It was not until I moved to Stuart, Virginia, that I discovered people who venerated the Civil War as more than simply a historical fascination and a cultural phenomenon. My first year in Stuart (1998), the KKK marched down Main Street on MLK-Lee-Jackson day. It was not clear if they marched to honor Robert E. Lee and Stonewall Jackson or to protest Martin Luther King. I knew that this was something different than my own fascination with the war. In high school, I shared a table in Art class with a student who thought it was funny to torment me. Coming from Chicago, I was the outsider. He regularly would goad me, saying things like, "Raise hell and kill n*** babies, right?", because he knew it made me uncomfortable. There were rumors that another classmate was a Grand Dragon in the KKK, one of the youngest in history. Another student presented my history teacher—a proud VMI graduate—with an application form for the KKK. He was appalled and I was baffled.
Two years ago, a local judge in Stuart, Virginia–a family friend and a man I deeply admire–removed a portrait of J.E.B. Stuart from the courtroom in Stuart. In a published explanation, he wrote,
it is my goal—and my duty as a judge—to provide a trial setting that is perceived by all participants as fair, neutral and without so much as a hint of prejudice. Confederate symbols are, simply put, offensive to African Americans, and this reaction is based on fact and clear, straightforward history.
The KKK returned to Main Street, forcing me to come to terms with a reality that was simply too hard to ignore any longer. 2017, 1998, 1968, 1928, 1888 ... the more things change, the more they stay the same. We are still the nation that was birthed by southern resistance to black civil rights.
I still am fascinated by American history, and especially the Civil War. But over time, I have had to repent of my romantic assumptions about the war, southern culture, and my love of historical and fictional characters who have become ciphers for white nationalism. One invaluable resource that has helped in this path is the work of American Religious Historian and Presbyterian Mark Noll. His book, The Civil War as a Theological Crisis (University of North Carolina Press, 2006), is absolutely essential reading for any Christian who wants to understand the intersections of Christianity and American Culture, but especially anyone who wants to understand the origins of the relationship between Evangelicalism, race, and American exceptionalism. A second work, Noll's follow-up God and Race in American Politics: A Short History (Princeton University Press, 2008) helps me to work forward from the Civil War to the present. What follows is a summary of Noll's work.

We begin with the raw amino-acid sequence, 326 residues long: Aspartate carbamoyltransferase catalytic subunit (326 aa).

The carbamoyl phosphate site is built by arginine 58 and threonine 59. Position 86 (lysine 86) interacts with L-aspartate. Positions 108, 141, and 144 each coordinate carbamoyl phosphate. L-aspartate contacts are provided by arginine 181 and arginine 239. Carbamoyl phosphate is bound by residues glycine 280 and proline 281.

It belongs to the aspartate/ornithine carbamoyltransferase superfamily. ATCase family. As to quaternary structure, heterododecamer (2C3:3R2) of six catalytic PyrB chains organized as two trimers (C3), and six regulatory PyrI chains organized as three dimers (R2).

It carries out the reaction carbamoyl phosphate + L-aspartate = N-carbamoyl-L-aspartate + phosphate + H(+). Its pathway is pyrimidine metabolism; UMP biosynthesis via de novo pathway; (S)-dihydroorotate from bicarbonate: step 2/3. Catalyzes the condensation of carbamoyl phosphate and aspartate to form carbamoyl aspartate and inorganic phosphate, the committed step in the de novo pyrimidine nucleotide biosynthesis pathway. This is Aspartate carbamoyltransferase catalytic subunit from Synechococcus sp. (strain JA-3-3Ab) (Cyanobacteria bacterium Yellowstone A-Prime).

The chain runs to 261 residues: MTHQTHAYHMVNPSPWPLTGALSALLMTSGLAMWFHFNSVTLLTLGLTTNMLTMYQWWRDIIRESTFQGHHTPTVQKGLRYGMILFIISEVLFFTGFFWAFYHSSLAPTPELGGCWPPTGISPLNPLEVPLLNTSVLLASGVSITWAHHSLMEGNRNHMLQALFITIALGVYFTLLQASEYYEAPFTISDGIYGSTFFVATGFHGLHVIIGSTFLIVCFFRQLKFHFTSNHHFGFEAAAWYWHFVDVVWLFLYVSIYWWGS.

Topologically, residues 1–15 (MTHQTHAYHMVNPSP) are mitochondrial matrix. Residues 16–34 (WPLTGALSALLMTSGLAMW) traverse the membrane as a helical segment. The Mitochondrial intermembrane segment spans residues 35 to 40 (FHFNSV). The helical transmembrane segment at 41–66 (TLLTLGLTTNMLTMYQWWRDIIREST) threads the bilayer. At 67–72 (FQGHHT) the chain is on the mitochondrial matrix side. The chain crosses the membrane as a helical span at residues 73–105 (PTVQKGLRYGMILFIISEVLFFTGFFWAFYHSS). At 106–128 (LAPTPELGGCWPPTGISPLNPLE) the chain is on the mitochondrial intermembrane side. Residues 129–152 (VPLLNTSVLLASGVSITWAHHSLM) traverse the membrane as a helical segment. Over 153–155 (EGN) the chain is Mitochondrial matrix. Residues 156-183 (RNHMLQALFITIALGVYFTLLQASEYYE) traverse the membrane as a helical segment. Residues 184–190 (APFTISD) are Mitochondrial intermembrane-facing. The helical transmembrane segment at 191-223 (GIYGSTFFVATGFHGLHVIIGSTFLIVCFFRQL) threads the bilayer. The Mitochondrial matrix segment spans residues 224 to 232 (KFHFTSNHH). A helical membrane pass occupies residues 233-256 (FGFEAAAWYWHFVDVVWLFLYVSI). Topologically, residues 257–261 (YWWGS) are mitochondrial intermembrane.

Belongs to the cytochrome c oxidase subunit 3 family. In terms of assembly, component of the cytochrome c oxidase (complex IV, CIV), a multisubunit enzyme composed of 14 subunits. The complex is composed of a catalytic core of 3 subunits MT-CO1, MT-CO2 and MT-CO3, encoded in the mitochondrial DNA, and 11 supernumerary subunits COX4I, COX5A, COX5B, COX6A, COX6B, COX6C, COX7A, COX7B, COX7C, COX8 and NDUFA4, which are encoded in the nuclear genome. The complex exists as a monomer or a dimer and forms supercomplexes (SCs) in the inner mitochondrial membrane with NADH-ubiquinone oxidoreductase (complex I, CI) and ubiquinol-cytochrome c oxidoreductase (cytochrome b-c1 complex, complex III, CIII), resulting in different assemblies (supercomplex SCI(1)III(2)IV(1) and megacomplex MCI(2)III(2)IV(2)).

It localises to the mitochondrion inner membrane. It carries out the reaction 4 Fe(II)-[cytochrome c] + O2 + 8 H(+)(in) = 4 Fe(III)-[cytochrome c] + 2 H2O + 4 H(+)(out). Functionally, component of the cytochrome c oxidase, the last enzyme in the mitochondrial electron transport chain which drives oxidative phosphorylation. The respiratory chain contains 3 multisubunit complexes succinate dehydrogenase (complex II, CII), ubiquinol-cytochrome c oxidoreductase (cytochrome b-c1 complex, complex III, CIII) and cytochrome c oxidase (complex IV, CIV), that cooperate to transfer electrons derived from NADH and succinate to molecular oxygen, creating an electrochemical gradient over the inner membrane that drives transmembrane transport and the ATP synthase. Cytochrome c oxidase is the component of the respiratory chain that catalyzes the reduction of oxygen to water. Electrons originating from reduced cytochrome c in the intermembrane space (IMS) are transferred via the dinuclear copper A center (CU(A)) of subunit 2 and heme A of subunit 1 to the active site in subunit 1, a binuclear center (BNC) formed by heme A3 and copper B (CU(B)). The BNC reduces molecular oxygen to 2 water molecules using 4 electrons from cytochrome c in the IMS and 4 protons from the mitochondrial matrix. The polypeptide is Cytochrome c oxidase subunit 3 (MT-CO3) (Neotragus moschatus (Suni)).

Evangelicals and Race: A Short History
1. Pre-Civil War
The Civil War was not just a clash of cultures (industrial vs. agrarian), political commitments (federalism vs. localism), or moral ideals (abolition vs. slavery); it was a full-fledged theological crisis. This is the thesis of Noll's The Civil War as a Theological Crisis. Noll's work, to my knowledge, is the only study of the Civil War to focus particularly on the sermons that pastors preached from both northern and southern pulpits in the years just preceding and during the Civil War. As Noll writes, "In the uncertain days of late 1860 and early 1861, the pulpits of the United States were transformed into instruments of political theology" (Kindle Locations 32-33). To pastors in both the north and the south, when it came to the question of slavery, God's will as revealed in scripture was clear. That the will of God appeared to be at odds with itself as one moved from north to south suggested that at least one and maybe both theological claims were wrong. Thus, the horn of the "theological crisis" that the Civil War produced in American Christianity.
For northern preachers, like Henry Ward Beecher, scripture was clear: any common-sense reader of scripture could see that the Bible was antithetical to the tyranny of slavery. And yet, for southern clergymen like James Henley Thornwell of Columbia, South Carolina, the master-slave relationship was clearly warranted in scripture and the Christian mandate was to commit oneself to being a good steward of one's God-given resources of labor (Kindle Locations 40-50).